Cuban aviation corps is provided for
in a decree signed by President Men
ocal. Many civilians have already
volunteered. The corps will be train
ed in the United States.
The regular meeting of the board
of trade will be held this evening at
8 o'clock, and it is urged that every
member be present, as we will have
with us Mr. J. P. Durler, secretary of
the Greater Florida Association, who
will address the board in behalf of
Florida's interests and bringing out
the importance of our doing more co cooperative
operative cooperative work in our own locality.
These are times when we must take
care of our home interest as well as
of those abroad and unless we do
something towards this end we will
find ourselves so far behind that we
will never catch up. We urge you to
come to this meeting tonight at 8
o'clock. D. B. Mayo, Secretary.
Today: The Pathe News. Sessue
Hayakawa in "Hidden Pearls."
Saturday: Monroe Salisbury and
Ruth Clifford in "The Guilt of Si Silence."
lence." Silence." Monday: Jack Pickford in "Huck
and Tom," another Mark Twain story.
Tuesday: Pathe News. "Come
Thru," a powerful melodrama, feat featuring
uring featuring Herbert Rawlinson.
Wednesday: Charles Ray in "Play "Playing
ing "Playing the Game."
The public of Ocala is urged to join
the Win the War League. It entails
no expense whatever, and all loyal
American citizens, over the age of
twelve, are entitled to membership.
The Boy Scouts will call on you with
membership cards for your signature:
Please give the scouts your attention
when they call on you, and sign the
membership cards.
Publicity Committee,
Ocala Win the War League.
Water wings and bathing caps at
the Court Pharmacy. 15-tf
Don't fail to call for Maxwell House
Coffee. Kept at all grocery stores, tf



Is Selling Out at a Great Reduction





Washington, July 26. President
Wilson today, in a personal state statement
ment statement addressed to his fellow country countrymen,
men, countrymen, denouncing mob spirit and mob
action, called upon the nation to
show the world that while it fights
for democracy on foreign fields, it is
not destroying democracy at home.
The president referred not alone to
'mob action against those suspected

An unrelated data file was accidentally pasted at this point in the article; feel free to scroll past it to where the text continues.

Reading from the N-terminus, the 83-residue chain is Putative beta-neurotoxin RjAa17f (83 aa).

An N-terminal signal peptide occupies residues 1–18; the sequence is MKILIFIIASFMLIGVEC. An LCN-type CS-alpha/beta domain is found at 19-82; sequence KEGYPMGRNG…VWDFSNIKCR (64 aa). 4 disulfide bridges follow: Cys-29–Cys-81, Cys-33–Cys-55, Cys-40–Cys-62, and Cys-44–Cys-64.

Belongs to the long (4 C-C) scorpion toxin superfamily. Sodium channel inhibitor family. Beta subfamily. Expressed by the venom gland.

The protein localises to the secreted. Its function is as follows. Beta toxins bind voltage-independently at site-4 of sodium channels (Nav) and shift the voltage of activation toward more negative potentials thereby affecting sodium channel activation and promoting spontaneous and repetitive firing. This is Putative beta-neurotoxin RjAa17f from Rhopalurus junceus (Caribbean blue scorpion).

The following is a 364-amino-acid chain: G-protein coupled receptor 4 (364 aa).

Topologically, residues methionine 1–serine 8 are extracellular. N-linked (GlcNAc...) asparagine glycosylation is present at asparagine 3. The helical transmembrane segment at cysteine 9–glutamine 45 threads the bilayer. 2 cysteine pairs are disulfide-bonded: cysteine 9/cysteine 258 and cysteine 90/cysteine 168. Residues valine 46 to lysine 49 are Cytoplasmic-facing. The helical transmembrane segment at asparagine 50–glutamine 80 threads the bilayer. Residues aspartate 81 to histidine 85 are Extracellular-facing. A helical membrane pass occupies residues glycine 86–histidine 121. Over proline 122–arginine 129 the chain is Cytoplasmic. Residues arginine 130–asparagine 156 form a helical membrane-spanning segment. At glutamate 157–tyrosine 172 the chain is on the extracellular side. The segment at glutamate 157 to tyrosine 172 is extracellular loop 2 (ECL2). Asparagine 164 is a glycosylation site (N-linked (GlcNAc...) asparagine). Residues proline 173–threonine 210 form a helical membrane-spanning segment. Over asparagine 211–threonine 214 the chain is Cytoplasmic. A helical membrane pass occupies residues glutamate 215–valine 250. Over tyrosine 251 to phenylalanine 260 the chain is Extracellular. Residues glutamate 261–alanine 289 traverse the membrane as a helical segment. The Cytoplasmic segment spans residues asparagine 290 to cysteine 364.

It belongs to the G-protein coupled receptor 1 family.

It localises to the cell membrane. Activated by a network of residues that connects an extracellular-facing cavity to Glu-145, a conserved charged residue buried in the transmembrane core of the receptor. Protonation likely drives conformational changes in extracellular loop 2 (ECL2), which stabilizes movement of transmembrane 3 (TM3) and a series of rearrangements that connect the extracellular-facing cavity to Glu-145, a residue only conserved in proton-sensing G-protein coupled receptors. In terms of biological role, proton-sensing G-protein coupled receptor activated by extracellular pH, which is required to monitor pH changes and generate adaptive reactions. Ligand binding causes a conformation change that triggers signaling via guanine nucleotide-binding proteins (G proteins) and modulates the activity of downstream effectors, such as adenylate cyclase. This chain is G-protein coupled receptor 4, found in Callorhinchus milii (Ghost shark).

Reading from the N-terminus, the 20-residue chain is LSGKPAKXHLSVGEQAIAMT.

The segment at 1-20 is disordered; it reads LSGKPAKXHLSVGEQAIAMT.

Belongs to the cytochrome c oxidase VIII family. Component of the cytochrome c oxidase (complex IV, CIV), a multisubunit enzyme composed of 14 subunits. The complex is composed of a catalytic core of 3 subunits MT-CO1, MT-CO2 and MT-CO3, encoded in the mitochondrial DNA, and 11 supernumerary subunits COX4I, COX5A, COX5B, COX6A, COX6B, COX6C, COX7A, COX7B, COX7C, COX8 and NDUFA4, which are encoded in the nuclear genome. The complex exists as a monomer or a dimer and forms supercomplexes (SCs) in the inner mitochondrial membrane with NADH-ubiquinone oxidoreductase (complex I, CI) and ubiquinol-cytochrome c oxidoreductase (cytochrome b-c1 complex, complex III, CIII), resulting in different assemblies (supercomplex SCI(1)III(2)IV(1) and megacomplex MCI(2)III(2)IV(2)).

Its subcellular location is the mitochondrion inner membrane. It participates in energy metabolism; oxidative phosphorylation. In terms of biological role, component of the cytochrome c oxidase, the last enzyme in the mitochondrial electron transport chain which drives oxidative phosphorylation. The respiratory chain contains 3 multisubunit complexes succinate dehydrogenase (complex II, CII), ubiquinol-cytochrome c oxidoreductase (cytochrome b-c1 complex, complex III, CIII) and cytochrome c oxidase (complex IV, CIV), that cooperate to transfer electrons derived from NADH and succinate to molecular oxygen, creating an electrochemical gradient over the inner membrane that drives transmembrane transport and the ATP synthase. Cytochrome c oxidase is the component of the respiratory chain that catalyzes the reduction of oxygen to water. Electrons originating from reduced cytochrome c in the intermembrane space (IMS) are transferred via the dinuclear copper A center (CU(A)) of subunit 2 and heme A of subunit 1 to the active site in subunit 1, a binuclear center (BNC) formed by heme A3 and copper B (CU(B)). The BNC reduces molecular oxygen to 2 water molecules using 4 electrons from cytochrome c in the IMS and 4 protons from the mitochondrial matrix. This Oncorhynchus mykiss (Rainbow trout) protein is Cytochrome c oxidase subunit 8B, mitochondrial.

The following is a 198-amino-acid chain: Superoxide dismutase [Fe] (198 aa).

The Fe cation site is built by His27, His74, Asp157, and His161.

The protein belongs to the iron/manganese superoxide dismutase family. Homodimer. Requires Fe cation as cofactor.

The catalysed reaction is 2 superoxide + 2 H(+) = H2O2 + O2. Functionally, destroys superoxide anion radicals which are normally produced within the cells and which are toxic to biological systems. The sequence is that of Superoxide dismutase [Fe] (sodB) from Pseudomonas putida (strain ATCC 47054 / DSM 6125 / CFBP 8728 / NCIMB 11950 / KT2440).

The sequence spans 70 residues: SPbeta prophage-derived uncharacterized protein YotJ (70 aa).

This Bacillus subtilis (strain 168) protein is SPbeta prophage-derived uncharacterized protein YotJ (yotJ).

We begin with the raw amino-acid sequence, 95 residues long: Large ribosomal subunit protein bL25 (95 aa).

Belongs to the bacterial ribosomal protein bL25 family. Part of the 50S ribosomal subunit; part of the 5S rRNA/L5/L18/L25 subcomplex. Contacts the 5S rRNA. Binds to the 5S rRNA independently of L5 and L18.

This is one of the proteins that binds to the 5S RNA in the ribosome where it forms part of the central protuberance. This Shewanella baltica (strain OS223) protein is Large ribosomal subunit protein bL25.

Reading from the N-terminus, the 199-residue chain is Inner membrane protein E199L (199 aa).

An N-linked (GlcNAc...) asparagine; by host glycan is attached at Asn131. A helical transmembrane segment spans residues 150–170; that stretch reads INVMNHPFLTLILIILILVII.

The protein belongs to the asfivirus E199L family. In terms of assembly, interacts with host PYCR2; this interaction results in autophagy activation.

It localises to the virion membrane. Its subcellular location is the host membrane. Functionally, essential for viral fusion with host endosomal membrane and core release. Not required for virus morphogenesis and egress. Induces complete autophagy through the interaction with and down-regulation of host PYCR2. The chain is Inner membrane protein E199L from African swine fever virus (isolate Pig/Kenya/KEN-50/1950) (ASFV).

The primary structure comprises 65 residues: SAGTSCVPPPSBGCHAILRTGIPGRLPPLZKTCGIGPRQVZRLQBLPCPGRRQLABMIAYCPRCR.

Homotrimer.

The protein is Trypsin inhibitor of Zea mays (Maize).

of being enemy aliens or enemy sym sympathizers;
pathizers; sympathizers; he denounced most em emphatically
phatically emphatically mob abtion of all sorts,
especially lynchings, and while he
did not refer specifically to lynchings
of negroes in the South, it is known
that he included them in his charac characterization
terization characterization of mob" spirit as "a blow
at the heart of ordered law and hu humane
mane humane justice."
It is known that the lynchings oi
negroes," as well, as attempts upon
those suspected of being enemies or
sympathizers, have been used by Ger German
man German propaganda throughout Central
and South America as well as Eu Europe,
rope, Europe, to contend that the pretensions
of the United States as a champion
of democracy are a sham.
Deeply concerned by the situation,
the president decided to address his
fellow countrymen and to declare
that "every mob contributes to Ger German
man German lies about the United States
what her most gifted liars cannot
improve upon by way of calumny."
The president's statement in full
"My Fellow Countrymen: I take
the liberty of addressing you upon a
subject which so vitally affects the
honor of the nation and the very
character and integrity of our insti institutions
tutions institutions that I trust you will think me
justified in speaking very plainly
about it.
"I allude to the mob spirit which
has recently here and there very
frequently shown its head amongst
us, not in-any single region but in
many and widely separated parts of
the country. There have been many
lynchings and every one of them has
been a blow at the heart of ordered
law and humane justice. No man who
loves America, no man who really
cares for her fame and honor and
character, or who is truly loyal to her
institutions, can justify mob action
while the courts of justice are open
and the governments of the states
and the nation are ready and able to
do their duty. We are at this very
moment fighting lawless passion.
Germany has outlawed herself among
the nations, because she has disre disregarded
garded disregarded the sacred obligations of law
and has made lynchers of her armies.
Lynchers emulate her disgraceful ex example.
ample. example. I, for my part, am anxious to
see every community in America rise
above that level, with pride and a
fixed resolution which no man or set
of men can afford to despise.
"We proudly claim to be the cham champions
pions champions of democracy. If we really are,
in deed and in truth, let us see to it
that we do not discredit our own. I
say plainly that every American who
takes part in the action of a mob or
gives it any sort of countenance is no
true son of this great democracy, but
its betrayer, and does more to dis discredit